Micah 5:2-5a & 6:6-8 (also check out 4:3-5)
Our journey through God’s Story this morning continues with the small book of Micah, close to the back end of the Old Testament. The Narrative Lectionary is designed for us to encounter God’s Story through both Testaments in such a way that God’s Story and ours intersect and change us, forming Christ within us and empowering us to live our faith out loud.
Micah! There are twelve minor prophets in the Old Testament. Micah is toward the end of those twelve. They are referred to as minor because their ministries were shorter in terms of years, thus their books smaller. They are certainly not minor in their messages.
Micah prophesied in Judah during the reigns of Jotham, Ahaz, and Hezekiah (about 750–700 b.c.), at about the same time as Isaiah. Jotham and Hezekiah were good kings. Ahaz was very evil.
It was a time of prosperity, and Micah denounced the wealthy, who were oppressing the poor, and warned of impending judgment. The northern kingdom actually fell during Micah’s ministry, in 722, and Judah almost fell in 701 (2 Kings 18–20). The book contains three sections, which alternate between words of warning and messages of hope.
The fourth chapter of Micah talks about a “future time” when the mountain of the house of the Lord would be the largest of all hills and mountains and that people from all nations would fl flow to it. That is metaphoric language for the church—the holy Christian Church and it is being fulfilled today.
A part of the prophecy connected to this futuristic chapter is the peace theme—
they shall beat their swords into plowshares,
and their spears into pruning hooks;
nation shall not lift up sword against nation,
neither shall they learn war anymore;
but they shall sit every man under his vine and under his fig tree,
and no one shall make them afraid,
for the mouth of the Lord of hosts has spoken.
For all the peoples walk
each in the name of its god,
but we will walk in the name of the Lord our God
forever and ever.
Micah’s message fits in well with our Veteran’s Day remembrance and the 100th anniversary of Armistice agreement ending World War I. Our world is certainly not experiencing peace, nor our swords made into plowshares! Yet this passage reminds us of the power of God’s love in Christ to bring peace, even amid conflict and war. It takes eyes of faith to see the higher reality of God’s Kingdom—the reign of grace—having its impact in and through us as believers throughout the world. God is on the move! Keep your eyes open and you will see glimpses of God working!
Pre-Millennialists (those who believe in “the tribulation, the rapture and the thousand year reign of Christ) see this as speaking of the physical reign of Christ from Jerusalem. We as Lutherans understand it as speaking of the Kingdom of Christ, the collective body of believers who live the law of love as exemplified by the beatitudes and Christ-like living. As such we see it in process, not complete, but by all means still happening. It will be complete when Jesus comes again and brings heaven and earth together. That is the message of Revelation (cf. Revelation 20-21). Those who make literal what was intended to be understood figuratively offer confusing points of speculation and theological opinion that is not consistent with the rest of Scripture. We understand the New Jerusalem of Revelation, the Bride of Christ and the mountain of the house of the Lord as picturing the body of Christ. We also understand the thousand year reign of Christ again as metaphorical, picturing the reign of Christ here on earth before Jesus’ Second Coming. Many of these passages were never intended to be interpreted and applied literally. They picture in metaphorical and poetic imagery what the reign of Christ looks like.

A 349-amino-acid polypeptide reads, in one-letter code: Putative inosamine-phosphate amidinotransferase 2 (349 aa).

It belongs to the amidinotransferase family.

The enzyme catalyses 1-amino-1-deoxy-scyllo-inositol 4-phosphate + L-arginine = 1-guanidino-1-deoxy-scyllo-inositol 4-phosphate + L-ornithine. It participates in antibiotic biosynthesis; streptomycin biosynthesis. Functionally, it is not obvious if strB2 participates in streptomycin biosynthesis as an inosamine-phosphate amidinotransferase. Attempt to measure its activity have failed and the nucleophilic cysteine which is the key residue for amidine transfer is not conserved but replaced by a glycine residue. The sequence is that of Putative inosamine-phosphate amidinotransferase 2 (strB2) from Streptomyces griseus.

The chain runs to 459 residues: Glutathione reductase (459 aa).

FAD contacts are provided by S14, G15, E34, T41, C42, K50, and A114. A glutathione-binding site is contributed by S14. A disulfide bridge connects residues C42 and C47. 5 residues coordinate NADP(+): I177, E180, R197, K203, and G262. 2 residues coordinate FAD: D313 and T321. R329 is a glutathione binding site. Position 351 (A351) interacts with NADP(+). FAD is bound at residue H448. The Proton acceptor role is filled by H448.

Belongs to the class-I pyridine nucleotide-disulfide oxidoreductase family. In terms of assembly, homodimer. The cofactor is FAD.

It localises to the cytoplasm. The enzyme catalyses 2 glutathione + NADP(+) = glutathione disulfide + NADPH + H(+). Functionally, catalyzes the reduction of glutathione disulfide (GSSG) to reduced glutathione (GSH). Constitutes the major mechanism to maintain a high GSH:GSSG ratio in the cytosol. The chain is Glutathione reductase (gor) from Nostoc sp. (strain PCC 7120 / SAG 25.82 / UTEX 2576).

Micah, as all of the Old Testament, finds it fulfillment in Messiah Jesus. Luther and other significant theologians understood the Old Testament as pointing to Jesus. The Apostle Paul’s ministry was committed to helping Jews and Gentiles discover Jesus as the Promised One. Jesus is the fulfillment of all of God’s promises for deliverance to us.
Probably the two best known passages of this marvelous not-so-minor prophet are the two passages we have in front of us this morning, Micah 5:2, the birth place of Messiah is Bethlehem. This is a popular Christmas reading. So most of us are familiar with it. The second is Micah 6:8, which addresses what I refer to as the “living our faith out loud.” What does God require of us? Huge sacrifices to take away our sin and make ourselves acceptable to God? None of that. There is nothing we can do to earn God’s favor or approval. We are forgiven and accepted as righteous because of what God has done for us in Christ. Faith clings to that good news. God, who has declared us righteous and forgiven-in-Christ demands—“requires”—that we live in such a way that we care for each other—do justice, love kindness (mercy) and that we walk humbly in our relationship with God.
When you are reading the Bible, don’t get stuck with the little things. Strive to see the big picture. Always approach the Bible with prayer and respect. Ask God to help you see and understand God’s presence with us and the power of His love among us through Christ to change the world.
The living out of our faith as Christians is a bit like living in this country of ours that we call a democracy. It is never easy. It is never completely finished. We get discouraged when we think it should be easier that it is, or that we have achieved our goal. That is Micah’s message to you and me. Messiah has come. Jesus has taken away our sins. We have the gift of God’s Spirit within, and through God’s presence within us we have the power and the obligation to change the world—to do justice, love kindness and mercy and to live out our faith with humility.
God give us grace to live our faith out loud. Amen!